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INTERVIEW: Kanan Makiya

What is your own image of evil? Have you ever had an intimate personal encounter with it? Does it have its own taste and smell and configuration? ...

Evil is something that, when you see it, when you know it, it's intimate. It's almost sensual. That is why people who have been tortured know it by instinct. They don't need to be told what it is, and they may have a very hard time putting it into words. ... That's the nature of the phenomenon. It's hard to put into words. But you have to have that intimacy with it, that kind of shoulder-to-shoulder rubbing. ...

In order for me to understand evil, to see something as evil, I have to be able to see myself in it somehow, and yet not be there. If I'm not able to do that, then it's just a phenomenon. It's just a thing -- terrible, bad, whatever -- [but] it's not got that intimacy. You have to be able to see yourself there. Otherwise, it runs this terrible danger of becoming something someone else is, and not you. When that happens, of course, awful consequences can unfold. ...

Evil, while it is very definitely different from something that's "very bad" ... is a human thing. It's humanly explicable. But it is only so when we can touch it and see ourselves in its place. That's why one of the most brilliant observations about evil ever made, I think, came from Hannah Arendt in her book on the Eichmann trial, the phrase, "banality of evil."

There's a deep truth to that. When I handled the paperwork of the Iraqi bureaucracy, as it has killed tens of thousands of its own citizens, I see evil. I look at the paperwork. I look at the squiggles of the line and I wonder about the person who wrote in his handwriting style. ...

Kanan Makiya is a professor of Middle East studies at Brandeis University in Massachusetts. A native of Iraq, he has written several books, including Republic of Fear: The Politics of Modern Iraq. An atheist, Makiya here discusses how Sept. 11 affected his beliefs. He says that the Arab world has allowed the "dark corners" of religion to flourish, and that the Sept. 11 hijackers represent a new and particularly dangerous form of religious extremism. This interview was conducted by FRONTLINE producer Helen Whitney in the winter of 2002.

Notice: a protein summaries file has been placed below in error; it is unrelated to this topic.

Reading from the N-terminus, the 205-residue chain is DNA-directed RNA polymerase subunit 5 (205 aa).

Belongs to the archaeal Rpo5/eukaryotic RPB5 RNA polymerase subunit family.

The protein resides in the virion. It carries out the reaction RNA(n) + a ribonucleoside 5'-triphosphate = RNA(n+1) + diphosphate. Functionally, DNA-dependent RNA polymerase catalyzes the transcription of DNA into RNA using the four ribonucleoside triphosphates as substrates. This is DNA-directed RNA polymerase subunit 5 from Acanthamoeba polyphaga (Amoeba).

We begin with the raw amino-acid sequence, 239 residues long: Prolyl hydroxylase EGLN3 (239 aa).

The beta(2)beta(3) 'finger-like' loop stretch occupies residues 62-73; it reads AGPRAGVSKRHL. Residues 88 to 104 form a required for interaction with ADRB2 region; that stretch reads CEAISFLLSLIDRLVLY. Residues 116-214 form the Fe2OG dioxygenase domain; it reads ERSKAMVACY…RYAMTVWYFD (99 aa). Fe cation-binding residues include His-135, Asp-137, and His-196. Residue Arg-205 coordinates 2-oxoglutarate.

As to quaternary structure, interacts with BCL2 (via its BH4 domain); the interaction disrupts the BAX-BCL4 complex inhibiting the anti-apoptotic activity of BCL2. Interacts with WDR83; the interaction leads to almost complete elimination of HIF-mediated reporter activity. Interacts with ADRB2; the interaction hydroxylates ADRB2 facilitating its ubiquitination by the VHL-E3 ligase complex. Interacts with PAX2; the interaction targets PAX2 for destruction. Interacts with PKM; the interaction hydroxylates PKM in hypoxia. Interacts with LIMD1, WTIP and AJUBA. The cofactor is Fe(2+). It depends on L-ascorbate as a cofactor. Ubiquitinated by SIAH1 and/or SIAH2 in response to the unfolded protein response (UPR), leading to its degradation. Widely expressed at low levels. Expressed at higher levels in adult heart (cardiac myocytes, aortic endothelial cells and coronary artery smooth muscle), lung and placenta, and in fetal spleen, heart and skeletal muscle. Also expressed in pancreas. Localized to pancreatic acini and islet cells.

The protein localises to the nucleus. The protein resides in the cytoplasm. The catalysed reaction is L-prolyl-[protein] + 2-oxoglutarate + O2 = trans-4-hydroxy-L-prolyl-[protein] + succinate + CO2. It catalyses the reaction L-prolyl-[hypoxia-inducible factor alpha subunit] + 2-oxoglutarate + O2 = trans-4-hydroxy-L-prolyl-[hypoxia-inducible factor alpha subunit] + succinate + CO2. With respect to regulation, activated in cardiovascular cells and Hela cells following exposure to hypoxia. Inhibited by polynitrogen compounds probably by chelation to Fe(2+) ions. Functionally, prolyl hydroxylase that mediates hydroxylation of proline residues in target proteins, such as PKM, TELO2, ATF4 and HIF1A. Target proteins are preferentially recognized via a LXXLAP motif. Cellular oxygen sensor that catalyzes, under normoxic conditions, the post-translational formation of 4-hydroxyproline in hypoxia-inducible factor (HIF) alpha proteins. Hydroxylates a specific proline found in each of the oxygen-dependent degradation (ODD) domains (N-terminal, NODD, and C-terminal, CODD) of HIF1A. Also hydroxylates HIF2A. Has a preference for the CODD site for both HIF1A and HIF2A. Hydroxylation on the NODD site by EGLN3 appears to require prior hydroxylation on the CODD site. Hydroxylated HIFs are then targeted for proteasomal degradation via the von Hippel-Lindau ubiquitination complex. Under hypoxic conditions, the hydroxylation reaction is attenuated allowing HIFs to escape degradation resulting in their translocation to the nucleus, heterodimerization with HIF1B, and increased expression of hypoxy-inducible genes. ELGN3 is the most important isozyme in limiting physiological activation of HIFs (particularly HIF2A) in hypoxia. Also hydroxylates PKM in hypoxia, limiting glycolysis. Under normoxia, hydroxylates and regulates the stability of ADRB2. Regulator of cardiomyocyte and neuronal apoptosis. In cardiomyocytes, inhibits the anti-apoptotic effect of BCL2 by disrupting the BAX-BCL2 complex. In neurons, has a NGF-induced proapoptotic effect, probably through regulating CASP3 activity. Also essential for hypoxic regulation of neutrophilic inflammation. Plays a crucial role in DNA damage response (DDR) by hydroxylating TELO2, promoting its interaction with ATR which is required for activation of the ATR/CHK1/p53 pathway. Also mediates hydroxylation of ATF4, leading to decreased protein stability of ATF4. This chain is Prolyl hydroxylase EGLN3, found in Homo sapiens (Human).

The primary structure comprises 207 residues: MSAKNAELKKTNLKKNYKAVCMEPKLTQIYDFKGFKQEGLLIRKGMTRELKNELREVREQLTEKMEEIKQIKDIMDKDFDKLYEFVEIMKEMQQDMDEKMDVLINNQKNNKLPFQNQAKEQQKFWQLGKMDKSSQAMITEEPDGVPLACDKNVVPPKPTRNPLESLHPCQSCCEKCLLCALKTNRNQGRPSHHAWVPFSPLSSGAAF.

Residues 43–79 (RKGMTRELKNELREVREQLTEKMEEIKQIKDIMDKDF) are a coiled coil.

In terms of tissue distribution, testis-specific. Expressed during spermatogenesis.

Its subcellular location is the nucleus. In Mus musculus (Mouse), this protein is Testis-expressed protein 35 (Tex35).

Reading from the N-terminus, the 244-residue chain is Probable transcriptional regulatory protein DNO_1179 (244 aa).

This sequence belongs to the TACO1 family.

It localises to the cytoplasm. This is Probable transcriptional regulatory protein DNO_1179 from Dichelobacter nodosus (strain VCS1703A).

I have a register which lists 397 eliminated villages, Kurdish villages in northern Iraq. ... The work is called "The Register of Eliminated Villages." You flip the pages, beautifully scripted and done with a pencil. Then the writer of this book has covered it, folded it very neatly with a nice, great big book cover made of paper, with great big white flowers against a red background. It's a very decorative, pretty thing. ... You look at this person who has taken such immaculate care of this book, which records the destruction of 397 Kurdish villages. ... You look at the book and you know you're touching evil somehow.

So the important point for you is to always see it on the human continuum?

Yes. ... Suggesting evil is human doesn't mean we can always understand it, or doesn't mean there's only one way of understanding it. It's sort of like a great work of art. You can never fully absorb it. It's got many dimensions. It lives on through time, in different ways.

I think the same is true of evil. We go around it. We try to look at it from different prisms and angles. We try to appropriate it to ourselves, via readings or interpretations or observations or drawings or films. But it's evil, in the sense that it is never fully explicable in some easy, pat way. ...

Connect it to the hijackers. What, if anything, have they brought to the discussion of evil? Do you see them as part of the banality of evil? Or something different?

No. The hijackers bring in a different element of evil. ... They have invented a form of it. ... Not fully invented it, but they'll say they've carried it to an extreme. ... I would say it's this sort of perfection of the death instinct. It is the infatuation, rapture, in the event of killing one's self and others, of death, as many people as possible. That's what they bring that's so new -- this ability to be at one with the desire to die and to inflict death on as many people as possible -- not as an instrument, not as a means. ... In order to get into this state of mind, all sorts of bizarre changes take place in the person's mind. But death is absolutely essential -- an enormous act of destruction, apocalyptic in nature.

I have always thought there were dark corners in religion. The frightening thing is that in the Arab world, we have let the darkness of religion flourish.

This is what Sept. 11 is about, in that this was done in a new way. We don't know anything quite like it on this scale and with that kind of dedication of purpose, and with that kind of, let's say, greatness of execution. A planning of a spectacle that combines all these various qualities: numbers, death, greatness of spectacle, and absolute commitment to desire to kill oneself. ...

I don't think politics, economics, sociology, and certainly not pathology are what is truly the essence of this human phenomenon, evil. It's somewhere else. ...